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Auburn Hills – Behold the first Jeep of spring. Make that seven Jeeps.

Thousands of off-road enthusiasts emerge from winter hibernation later this month to celebrate the annual Easter Jeep Safari on the epic landscape of Moab, Utah. For a week leading up to Easter Sunday, they will saddle up their street-legal, four-wheeldrive steeds to scale challenging trails with names like Hell’s Revenge and the Golden Spike.

Fiat Chrysler’s Jeep and Mopar brands will celebrate the occasion with seven state-of-the-art mules like the high-speed Jeep Sandstorm, Jeep 4SPEED and luxurious Jeep Wagoneer Roadtrip.

“I love this event,” said Jeep boss Mike Manley. “We spend a week (in Moab) with our customers who get to experience these vehicles in their natural habitat.”

The vehicles aren’t show concepts, but hardcore off-roaders that will be put to the test while in Moab.

“They are fully functional, and that’s the key,” Jeep design chief Mark Allen said in an interview. “All the hardware is real. We will fully drive and test them off-road. They are highly capable.”

Allen says the experience — Jeep has been making Moab concepts since 2003 — gives Jeep designers and engineers valuable insight into what customers want. Many of concept innovations wind up on production vehicles or in Mopar parts catalogs.

“For example, on the 2018 Wrangler the high fender-flares are a product of the concepts,” says Allen. “Also, the metal bumpers, because people were damaging the plastic ones. And we made the top a lot easier to take off — that was direct feedback we were getting from (Moab) enthusiasts.”

All but two of Jeep’s seven concept rock stars are based on the Wrangler.

One of the exceptions is the Wagoneer Roadtrip, a 1965 nostalgia piece that will whet Jeep nation’s appetite for the opulent Wagoner and Grand Wagoneer promised for 2020. The Ram truck-based Wagoneers will be land yachts aimed at the Cadillac Escalade and Lincoln Navigator.

The other exception is the B-Ute, a concept based on the Renegade.

The Wagoneer Roadtrip shows off interior luxuries like a custom cooler and toolbox. The Jeep team found it on Craigslist (“It was rust-free,” said Allen), then took it apart and reassembled it with upgrades like disc brakes and a 4.7-liter Hemi V-8. Then they painted it “mintage” green. Stretched five inches from the ’65 original, it comes with a wider track, custom fender-flares and Bottle Green glass. Its off-road capability will be reinforced by monster Dana front and rear axles with lockers, coil-over springs and big 33-inch BF Goodrich mudballs.

Wranglers crawl over Moab like insects and the 52nd Safari will no doubt welcome many, brand-new Wranglers which went on sale early this year.

The Jeep Sandstorm concept is a Wrangler on steroids for sustained, high-speed off-roading in places like Mexico’s Baja desert — which is a long way from Utah. Nevertheless, the long-wheelbase, stripped down Sandstorm (no tailgate, chopped doors, carbon-fiber hood) will get a racer’s cage and beefed-up suspension with up to 18 inches of wheel travel on cartoonish 39.5-inch tires.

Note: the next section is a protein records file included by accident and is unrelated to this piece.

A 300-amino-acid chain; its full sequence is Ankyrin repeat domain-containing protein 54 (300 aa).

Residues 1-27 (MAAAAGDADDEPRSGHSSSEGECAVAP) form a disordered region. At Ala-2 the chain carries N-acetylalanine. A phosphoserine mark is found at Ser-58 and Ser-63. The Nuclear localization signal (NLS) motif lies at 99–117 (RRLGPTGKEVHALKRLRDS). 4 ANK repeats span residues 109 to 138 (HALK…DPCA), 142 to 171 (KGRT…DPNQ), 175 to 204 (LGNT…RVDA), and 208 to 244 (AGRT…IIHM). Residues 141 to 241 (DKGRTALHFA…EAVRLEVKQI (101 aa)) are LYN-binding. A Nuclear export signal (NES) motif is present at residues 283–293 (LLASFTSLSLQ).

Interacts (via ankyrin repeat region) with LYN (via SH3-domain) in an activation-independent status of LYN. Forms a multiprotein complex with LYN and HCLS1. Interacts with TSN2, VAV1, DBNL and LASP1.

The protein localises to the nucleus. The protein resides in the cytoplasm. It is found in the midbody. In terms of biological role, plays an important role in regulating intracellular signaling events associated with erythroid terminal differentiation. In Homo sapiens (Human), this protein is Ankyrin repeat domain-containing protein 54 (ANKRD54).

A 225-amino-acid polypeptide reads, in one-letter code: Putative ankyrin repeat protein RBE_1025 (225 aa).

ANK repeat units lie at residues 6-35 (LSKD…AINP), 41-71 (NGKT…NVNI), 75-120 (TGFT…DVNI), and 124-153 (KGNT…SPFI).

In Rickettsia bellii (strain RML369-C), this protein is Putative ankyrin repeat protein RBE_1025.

Drivers will be strapped in to bucket seats in a stripped-down cockpit. A beefy, 485-horsepower, 6.4-liter V-8 engine provides power.

“I know nothing about high-speed off-roading,” said designer Allen. “This is a great opener, and I’ll learn a lot more in Moab. We can’t wait to throw it around on the rocks.”

With rock-crawling in mind, the Jeep 4SPEED concept goes on a 950-pound diet. Following on the 2011 “Pork Chop” and 2013 “Stitch” concepts, 4SPEED’s bod is shortened 22 inches for better approach and departure angles while maintaining the Wrangler’s stock wheelbase. Also stock will be the 2.0-liter turbo-4 found in the new-gen Jeep. Not stock are massive, 35-inch tires and raised ride-height. The rear seats have also been removed.

Rounding out the Jeep Safari concepts are:

■The Nacho Jeep is so-named for a Nacho yellow paint job that would fit right in at Taco Bell. Nacho gets a see-through “tube door,” cold-air intake for the turbo-4 engine and a winch kit. Bright LED windshield and A-pillar-mounted lights aid nighttime visibility. In the back, a four-color antennae-like LED communicates to followers the trail conditions ahead: stop (red); 1-3 mph (amber); 3-25 mph (green); and a floodlight (white).

■The Renegade-based Jeep B-Ute is armed with a Tigershark 4-banger and bristles with performance parts. Features include unique front and rear fascias, 11/2-inch lift kit, roof rack and Mopar all-weather floor mats. Allen calls the Renegade the “gateway drug to Wrangler.”

■The Jeep Jeepster reaches back to the ’66 Jeepster for its inspiration. The original’s classic, two-tone graphic theme is recreated with a Firecracker Red body and white, chopped hardtop. Rubicon fenders get fog lights that announce huge 37-inch tires. More Firecracker Red trim highlights the interior which also houses the spare tire. The tire-less swing-gate is reserved for storage packs for transporting gear, food and tools. In case you’re in Moab for a while.

■The premium J-Wagon concept is dressed to be at home in rural or urban environs. Starting as a Wrangler Sahara, the J-Wagon is painted gray with tinted glass and features body color-matching bezel trim and upscale Brass Monkey wheels. Posh appointments continue inside with camel-color leather seats and Brass Monkey trim on HVAC vents, door handles and steering wheel.

The concepts’ unique looks are all drawn from Mopar’s parts bin.

Henry Payne is auto critic for The Detroit News. Find him at hpayne@detroitnews.com or Twitter @HenryEPayne. Catch “Car Radio with Henry Payne” from noon-1 p.m. Saturdays on 910 AM Superstation.

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